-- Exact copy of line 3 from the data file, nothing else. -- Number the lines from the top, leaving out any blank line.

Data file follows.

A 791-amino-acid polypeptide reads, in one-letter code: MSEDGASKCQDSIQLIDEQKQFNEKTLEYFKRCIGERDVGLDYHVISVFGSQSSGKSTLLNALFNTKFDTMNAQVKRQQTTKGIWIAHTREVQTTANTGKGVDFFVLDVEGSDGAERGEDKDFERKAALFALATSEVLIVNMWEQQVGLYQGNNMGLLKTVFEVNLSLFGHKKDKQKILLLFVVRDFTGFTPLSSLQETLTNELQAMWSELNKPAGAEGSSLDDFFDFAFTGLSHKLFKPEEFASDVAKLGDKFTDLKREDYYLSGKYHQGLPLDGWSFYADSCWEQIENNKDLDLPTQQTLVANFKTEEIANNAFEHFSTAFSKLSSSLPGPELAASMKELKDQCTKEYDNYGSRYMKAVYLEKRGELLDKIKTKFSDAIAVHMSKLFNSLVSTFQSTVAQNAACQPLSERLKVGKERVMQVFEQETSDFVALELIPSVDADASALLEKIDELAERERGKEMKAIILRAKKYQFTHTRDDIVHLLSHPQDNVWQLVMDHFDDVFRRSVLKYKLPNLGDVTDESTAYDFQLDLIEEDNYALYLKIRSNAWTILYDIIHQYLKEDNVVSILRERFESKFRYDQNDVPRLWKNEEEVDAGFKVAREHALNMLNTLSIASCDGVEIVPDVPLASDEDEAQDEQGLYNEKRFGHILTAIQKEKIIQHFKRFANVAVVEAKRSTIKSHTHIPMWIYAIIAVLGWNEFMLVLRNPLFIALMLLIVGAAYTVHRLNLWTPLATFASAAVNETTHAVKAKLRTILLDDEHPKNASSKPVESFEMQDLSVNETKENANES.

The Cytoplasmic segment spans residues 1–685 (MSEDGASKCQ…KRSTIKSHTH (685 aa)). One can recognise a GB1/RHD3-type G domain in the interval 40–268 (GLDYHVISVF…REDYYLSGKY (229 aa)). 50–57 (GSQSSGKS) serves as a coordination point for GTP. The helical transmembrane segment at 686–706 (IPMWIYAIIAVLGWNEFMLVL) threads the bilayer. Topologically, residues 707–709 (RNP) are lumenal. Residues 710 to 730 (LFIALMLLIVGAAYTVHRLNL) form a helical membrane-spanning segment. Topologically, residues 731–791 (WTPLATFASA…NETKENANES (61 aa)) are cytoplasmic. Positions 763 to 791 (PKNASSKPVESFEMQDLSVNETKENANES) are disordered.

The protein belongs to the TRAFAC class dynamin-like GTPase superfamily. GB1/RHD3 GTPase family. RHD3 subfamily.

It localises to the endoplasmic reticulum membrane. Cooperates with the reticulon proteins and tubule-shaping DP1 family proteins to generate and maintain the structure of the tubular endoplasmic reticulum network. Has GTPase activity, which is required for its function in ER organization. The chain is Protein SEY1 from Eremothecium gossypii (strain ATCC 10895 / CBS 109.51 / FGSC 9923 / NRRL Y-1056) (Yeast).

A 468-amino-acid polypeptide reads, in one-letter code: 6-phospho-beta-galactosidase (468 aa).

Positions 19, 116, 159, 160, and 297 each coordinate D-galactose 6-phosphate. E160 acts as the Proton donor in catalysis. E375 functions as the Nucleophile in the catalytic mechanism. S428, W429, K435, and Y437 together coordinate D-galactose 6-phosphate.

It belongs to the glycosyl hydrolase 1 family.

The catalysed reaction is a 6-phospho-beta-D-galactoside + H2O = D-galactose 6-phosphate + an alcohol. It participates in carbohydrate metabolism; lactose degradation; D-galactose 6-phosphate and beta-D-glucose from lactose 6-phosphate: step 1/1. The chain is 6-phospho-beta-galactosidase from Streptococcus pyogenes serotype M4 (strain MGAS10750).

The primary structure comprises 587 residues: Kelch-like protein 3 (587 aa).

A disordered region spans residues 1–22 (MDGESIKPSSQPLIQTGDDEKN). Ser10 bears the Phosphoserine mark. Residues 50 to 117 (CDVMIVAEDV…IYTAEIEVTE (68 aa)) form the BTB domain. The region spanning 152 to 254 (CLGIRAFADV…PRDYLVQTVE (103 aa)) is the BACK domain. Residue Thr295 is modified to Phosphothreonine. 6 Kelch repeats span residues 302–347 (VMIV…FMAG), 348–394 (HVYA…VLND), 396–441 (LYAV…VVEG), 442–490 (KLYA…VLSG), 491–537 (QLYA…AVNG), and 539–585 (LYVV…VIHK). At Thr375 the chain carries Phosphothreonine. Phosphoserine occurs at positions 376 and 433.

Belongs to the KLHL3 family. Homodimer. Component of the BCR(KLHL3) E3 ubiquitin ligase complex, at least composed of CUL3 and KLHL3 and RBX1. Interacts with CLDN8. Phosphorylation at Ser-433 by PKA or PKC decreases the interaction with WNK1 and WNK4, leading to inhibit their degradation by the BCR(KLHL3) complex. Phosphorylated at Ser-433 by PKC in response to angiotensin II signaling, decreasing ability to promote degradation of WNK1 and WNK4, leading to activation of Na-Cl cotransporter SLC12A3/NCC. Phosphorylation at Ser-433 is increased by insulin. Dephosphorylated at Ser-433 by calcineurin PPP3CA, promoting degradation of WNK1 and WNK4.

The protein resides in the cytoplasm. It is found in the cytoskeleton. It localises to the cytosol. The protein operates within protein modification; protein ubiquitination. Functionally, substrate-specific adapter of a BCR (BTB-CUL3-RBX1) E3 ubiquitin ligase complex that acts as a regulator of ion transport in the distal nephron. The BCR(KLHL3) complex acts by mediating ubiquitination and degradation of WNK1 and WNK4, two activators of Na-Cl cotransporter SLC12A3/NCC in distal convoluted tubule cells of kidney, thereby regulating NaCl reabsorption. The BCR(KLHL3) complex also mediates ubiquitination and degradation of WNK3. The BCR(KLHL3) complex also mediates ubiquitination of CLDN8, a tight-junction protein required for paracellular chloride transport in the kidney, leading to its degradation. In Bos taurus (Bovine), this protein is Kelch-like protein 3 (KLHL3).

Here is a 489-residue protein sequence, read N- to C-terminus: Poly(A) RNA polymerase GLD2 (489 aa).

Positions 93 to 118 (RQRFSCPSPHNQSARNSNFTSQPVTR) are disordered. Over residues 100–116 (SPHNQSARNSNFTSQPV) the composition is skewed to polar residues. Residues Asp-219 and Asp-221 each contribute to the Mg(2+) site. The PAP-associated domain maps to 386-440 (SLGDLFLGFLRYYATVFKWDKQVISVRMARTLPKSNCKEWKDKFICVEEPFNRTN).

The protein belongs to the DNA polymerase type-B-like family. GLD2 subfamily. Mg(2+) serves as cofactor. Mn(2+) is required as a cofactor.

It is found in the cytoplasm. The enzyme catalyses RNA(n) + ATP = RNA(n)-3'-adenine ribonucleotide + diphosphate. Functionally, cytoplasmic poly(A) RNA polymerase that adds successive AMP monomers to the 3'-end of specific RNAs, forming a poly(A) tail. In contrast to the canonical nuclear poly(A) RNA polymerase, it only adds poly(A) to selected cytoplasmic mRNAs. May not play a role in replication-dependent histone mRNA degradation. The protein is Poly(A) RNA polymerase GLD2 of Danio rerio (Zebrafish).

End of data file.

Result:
The protein belongs to the TRAFAC class dynamin-like GTPase superfamily. GB1/RHD3 GTPase family. RHD3 subfamily.